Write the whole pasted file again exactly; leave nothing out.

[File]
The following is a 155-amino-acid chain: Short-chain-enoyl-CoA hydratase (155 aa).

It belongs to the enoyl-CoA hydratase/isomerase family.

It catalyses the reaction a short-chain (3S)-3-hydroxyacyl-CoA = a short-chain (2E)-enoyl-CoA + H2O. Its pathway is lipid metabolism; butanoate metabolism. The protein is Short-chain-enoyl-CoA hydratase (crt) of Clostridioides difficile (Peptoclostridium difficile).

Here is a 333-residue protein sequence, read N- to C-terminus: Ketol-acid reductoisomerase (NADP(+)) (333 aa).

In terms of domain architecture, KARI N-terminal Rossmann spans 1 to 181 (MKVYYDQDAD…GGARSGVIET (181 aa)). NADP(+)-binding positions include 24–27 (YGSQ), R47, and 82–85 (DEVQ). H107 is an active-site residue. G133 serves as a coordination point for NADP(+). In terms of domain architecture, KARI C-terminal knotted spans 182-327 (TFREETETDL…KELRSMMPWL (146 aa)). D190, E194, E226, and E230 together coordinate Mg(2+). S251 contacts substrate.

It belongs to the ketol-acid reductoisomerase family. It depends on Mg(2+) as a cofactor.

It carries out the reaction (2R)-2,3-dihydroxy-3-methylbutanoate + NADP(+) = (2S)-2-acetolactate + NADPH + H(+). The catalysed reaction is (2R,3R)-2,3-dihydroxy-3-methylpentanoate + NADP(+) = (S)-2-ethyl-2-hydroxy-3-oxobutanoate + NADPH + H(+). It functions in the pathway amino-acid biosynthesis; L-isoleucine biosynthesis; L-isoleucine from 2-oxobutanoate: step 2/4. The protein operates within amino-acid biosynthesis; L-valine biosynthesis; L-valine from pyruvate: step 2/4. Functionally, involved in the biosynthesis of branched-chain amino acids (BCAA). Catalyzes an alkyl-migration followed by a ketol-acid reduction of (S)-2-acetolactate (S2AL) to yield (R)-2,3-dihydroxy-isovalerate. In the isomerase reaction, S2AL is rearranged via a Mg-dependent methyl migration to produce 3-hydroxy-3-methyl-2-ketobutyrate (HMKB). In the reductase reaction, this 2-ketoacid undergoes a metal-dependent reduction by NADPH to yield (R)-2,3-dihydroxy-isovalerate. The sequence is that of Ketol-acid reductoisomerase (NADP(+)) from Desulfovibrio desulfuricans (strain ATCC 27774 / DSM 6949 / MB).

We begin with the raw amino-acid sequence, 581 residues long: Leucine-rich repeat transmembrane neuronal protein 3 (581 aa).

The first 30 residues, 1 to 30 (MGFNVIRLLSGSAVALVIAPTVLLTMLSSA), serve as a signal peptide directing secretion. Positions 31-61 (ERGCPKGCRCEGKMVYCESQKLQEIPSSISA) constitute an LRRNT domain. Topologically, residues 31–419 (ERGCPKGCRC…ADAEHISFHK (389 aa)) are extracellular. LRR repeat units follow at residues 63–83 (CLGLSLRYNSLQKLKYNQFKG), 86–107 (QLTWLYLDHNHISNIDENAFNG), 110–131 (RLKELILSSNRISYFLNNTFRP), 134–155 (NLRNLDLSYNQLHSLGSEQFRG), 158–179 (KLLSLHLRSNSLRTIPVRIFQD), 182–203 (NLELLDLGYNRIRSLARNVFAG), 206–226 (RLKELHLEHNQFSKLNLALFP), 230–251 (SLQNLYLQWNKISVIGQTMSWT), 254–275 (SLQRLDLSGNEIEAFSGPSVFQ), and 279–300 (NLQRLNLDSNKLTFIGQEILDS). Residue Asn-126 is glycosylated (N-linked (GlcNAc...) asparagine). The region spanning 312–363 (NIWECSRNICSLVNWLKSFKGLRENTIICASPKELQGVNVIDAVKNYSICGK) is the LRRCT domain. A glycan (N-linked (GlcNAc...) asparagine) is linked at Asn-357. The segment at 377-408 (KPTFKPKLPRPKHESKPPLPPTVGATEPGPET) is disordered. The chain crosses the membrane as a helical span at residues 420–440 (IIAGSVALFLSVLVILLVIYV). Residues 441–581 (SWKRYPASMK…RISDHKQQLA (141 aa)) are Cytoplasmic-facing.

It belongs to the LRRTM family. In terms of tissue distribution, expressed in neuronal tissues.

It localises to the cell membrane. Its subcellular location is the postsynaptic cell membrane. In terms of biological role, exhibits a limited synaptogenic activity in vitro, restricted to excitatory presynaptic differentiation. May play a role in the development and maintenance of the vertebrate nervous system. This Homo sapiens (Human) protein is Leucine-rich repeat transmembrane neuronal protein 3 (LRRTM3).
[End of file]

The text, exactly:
The following is a 155-amino-acid chain: Short-chain-enoyl-CoA hydratase (155 aa).

It belongs to the enoyl-CoA hydratase/isomerase family.

It catalyses the reaction a short-chain (3S)-3-hydroxyacyl-CoA = a short-chain (2E)-enoyl-CoA + H2O. Its pathway is lipid metabolism; butanoate metabolism. The protein is Short-chain-enoyl-CoA hydratase (crt) of Clostridioides difficile (Peptoclostridium difficile).

Here is a 333-residue protein sequence, read N- to C-terminus: Ketol-acid reductoisomerase (NADP(+)) (333 aa).

In terms of domain architecture, KARI N-terminal Rossmann spans 1 to 181 (MKVYYDQDAD…GGARSGVIET (181 aa)). NADP(+)-binding positions include 24–27 (YGSQ), R47, and 82–85 (DEVQ). H107 is an active-site residue. G133 serves as a coordination point for NADP(+). In terms of domain architecture, KARI C-terminal knotted spans 182-327 (TFREETETDL…KELRSMMPWL (146 aa)). D190, E194, E226, and E230 together coordinate Mg(2+). S251 contacts substrate.

It belongs to the ketol-acid reductoisomerase family. It depends on Mg(2+) as a cofactor.

It carries out the reaction (2R)-2,3-dihydroxy-3-methylbutanoate + NADP(+) = (2S)-2-acetolactate + NADPH + H(+). The catalysed reaction is (2R,3R)-2,3-dihydroxy-3-methylpentanoate + NADP(+) = (S)-2-ethyl-2-hydroxy-3-oxobutanoate + NADPH + H(+). It functions in the pathway amino-acid biosynthesis; L-isoleucine biosynthesis; L-isoleucine from 2-oxobutanoate: step 2/4. The protein operates within amino-acid biosynthesis; L-valine biosynthesis; L-valine from pyruvate: step 2/4. Functionally, involved in the biosynthesis of branched-chain amino acids (BCAA). Catalyzes an alkyl-migration followed by a ketol-acid reduction of (S)-2-acetolactate (S2AL) to yield (R)-2,3-dihydroxy-isovalerate. In the isomerase reaction, S2AL is rearranged via a Mg-dependent methyl migration to produce 3-hydroxy-3-methyl-2-ketobutyrate (HMKB). In the reductase reaction, this 2-ketoacid undergoes a metal-dependent reduction by NADPH to yield (R)-2,3-dihydroxy-isovalerate. The sequence is that of Ketol-acid reductoisomerase (NADP(+)) from Desulfovibrio desulfuricans (strain ATCC 27774 / DSM 6949 / MB).

We begin with the raw amino-acid sequence, 581 residues long: Leucine-rich repeat transmembrane neuronal protein 3 (581 aa).

The first 30 residues, 1 to 30 (MGFNVIRLLSGSAVALVIAPTVLLTMLSSA), serve as a signal peptide directing secretion. Positions 31-61 (ERGCPKGCRCEGKMVYCESQKLQEIPSSISA) constitute an LRRNT domain. Topologically, residues 31–419 (ERGCPKGCRC…ADAEHISFHK (389 aa)) are extracellular. LRR repeat units follow at residues 63–83 (CLGLSLRYNSLQKLKYNQFKG), 86–107 (QLTWLYLDHNHISNIDENAFNG), 110–131 (RLKELILSSNRISYFLNNTFRP), 134–155 (NLRNLDLSYNQLHSLGSEQFRG), 158–179 (KLLSLHLRSNSLRTIPVRIFQD), 182–203 (NLELLDLGYNRIRSLARNVFAG), 206–226 (RLKELHLEHNQFSKLNLALFP), 230–251 (SLQNLYLQWNKISVIGQTMSWT), 254–275 (SLQRLDLSGNEIEAFSGPSVFQ), and 279–300 (NLQRLNLDSNKLTFIGQEILDS). Residue Asn-126 is glycosylated (N-linked (GlcNAc...) asparagine). The region spanning 312–363 (NIWECSRNICSLVNWLKSFKGLRENTIICASPKELQGVNVIDAVKNYSICGK) is the LRRCT domain. A glycan (N-linked (GlcNAc...) asparagine) is linked at Asn-357. The segment at 377-408 (KPTFKPKLPRPKHESKPPLPPTVGATEPGPET) is disordered. The chain crosses the membrane as a helical span at residues 420–440 (IIAGSVALFLSVLVILLVIYV). Residues 441–581 (SWKRYPASMK…RISDHKQQLA (141 aa)) are Cytoplasmic-facing.

It belongs to the LRRTM family. In terms of tissue distribution, expressed in neuronal tissues.

It localises to the cell membrane. Its subcellular location is the postsynaptic cell membrane. In terms of biological role, exhibits a limited synaptogenic activity in vitro, restricted to excitatory presynaptic differentiation. May play a role in the development and maintenance of the vertebrate nervous system. This Homo sapiens (Human) protein is Leucine-rich repeat transmembrane neuronal protein 3 (LRRTM3).